On November 20, 2013, Bill C-13 received first reading before the House of Commons. The media touted Bill C-13 as the new “Cyberbullying Legislation”. However, assuming Bill C-13 receives royal assent, how effective will be it be in combating cyberbullying?
Last year, the Saskatchewan Court of Queen's Bench concluded that amendments to the Essential Services Act impeded workers from exercising their fundamental freedom of association, which includes the right to associate and organize, the right to bargain collectively, and the right to strike. Relying on a decision of the International Labour Organization, the Court found that the Act completely and utterly violated section 2(d) of the Canadian Charter of Rights and Freedoms. The Court gave the government one year to amend the legislation, but instead, it appealed the ruling. On April 26, 2013, the Saskatchewan Court of Appeal upheld amendments to the Essential Services Act and ruled that whether or not the Charter protects a right to strike is a matter that should be left to the Supreme Court of Canada to decide.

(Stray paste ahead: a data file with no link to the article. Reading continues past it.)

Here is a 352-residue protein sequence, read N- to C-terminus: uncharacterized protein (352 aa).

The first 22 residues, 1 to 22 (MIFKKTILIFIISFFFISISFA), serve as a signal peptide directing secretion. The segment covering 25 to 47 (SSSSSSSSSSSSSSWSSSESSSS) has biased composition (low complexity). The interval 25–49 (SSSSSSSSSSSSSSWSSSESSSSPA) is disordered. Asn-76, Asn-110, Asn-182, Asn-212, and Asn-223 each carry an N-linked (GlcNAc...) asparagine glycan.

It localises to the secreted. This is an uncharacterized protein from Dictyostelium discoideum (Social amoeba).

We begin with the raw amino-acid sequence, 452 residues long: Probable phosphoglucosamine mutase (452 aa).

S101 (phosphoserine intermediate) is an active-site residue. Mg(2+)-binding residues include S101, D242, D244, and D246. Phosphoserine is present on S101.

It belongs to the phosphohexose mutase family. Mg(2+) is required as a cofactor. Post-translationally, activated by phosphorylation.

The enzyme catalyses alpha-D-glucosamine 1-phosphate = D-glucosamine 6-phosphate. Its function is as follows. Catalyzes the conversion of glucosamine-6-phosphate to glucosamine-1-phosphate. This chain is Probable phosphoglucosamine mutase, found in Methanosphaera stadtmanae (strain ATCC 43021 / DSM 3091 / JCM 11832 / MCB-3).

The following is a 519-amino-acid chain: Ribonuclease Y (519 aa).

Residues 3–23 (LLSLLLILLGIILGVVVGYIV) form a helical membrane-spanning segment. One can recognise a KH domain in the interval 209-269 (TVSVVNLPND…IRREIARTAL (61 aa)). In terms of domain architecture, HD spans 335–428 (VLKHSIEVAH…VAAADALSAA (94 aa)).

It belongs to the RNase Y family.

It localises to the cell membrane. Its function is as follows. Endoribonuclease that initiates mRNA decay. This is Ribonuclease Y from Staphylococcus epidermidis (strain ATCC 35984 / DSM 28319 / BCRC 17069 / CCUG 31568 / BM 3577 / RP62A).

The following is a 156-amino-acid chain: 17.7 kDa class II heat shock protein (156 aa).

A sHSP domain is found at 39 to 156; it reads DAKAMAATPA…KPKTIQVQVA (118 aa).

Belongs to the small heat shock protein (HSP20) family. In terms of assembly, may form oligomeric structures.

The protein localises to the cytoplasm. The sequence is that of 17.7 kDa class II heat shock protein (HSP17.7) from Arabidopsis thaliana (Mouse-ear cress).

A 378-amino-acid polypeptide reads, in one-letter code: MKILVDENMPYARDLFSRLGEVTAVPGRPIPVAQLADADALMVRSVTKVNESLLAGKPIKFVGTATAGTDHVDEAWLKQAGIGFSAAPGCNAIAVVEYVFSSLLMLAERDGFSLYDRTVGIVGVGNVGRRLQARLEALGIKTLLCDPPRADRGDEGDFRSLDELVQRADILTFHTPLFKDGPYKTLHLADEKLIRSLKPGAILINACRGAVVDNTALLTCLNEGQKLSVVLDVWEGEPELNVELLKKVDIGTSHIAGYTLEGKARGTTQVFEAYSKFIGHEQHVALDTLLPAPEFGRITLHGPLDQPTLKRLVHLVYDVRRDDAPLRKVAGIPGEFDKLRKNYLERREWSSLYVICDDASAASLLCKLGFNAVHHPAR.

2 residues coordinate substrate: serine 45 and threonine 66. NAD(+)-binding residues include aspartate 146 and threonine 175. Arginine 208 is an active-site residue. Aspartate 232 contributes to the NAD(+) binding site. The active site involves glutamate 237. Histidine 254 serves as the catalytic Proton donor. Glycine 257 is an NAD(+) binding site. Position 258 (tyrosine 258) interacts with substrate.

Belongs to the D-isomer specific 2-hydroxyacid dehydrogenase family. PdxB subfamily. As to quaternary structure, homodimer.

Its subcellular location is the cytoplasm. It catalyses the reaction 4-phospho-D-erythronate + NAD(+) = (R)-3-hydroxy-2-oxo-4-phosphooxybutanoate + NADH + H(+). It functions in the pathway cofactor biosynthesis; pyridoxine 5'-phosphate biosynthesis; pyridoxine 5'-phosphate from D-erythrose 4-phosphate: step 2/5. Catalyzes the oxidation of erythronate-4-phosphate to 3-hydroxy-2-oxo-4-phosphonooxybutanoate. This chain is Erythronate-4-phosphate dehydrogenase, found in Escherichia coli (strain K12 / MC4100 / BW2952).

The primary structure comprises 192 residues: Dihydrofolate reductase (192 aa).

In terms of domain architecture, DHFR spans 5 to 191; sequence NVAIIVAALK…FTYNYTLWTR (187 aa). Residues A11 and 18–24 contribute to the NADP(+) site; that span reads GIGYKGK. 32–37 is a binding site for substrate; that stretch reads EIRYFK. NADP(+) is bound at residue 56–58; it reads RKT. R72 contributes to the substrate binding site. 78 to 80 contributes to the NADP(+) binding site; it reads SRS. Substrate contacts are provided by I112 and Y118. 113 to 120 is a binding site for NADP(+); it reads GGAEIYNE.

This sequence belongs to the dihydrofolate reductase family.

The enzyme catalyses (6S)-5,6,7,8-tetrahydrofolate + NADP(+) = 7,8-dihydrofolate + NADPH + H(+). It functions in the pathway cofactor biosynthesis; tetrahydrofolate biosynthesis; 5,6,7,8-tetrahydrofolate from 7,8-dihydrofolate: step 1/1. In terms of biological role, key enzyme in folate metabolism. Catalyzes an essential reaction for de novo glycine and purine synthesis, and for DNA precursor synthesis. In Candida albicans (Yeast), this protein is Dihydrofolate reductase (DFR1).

As predicted, there was an application for leave to appeal Air Canada's mandatory retirement case to the Supreme Court of Canada; however, without providing any reasons, the Supreme Court of Canada dismissed the application and refused to hear the matter.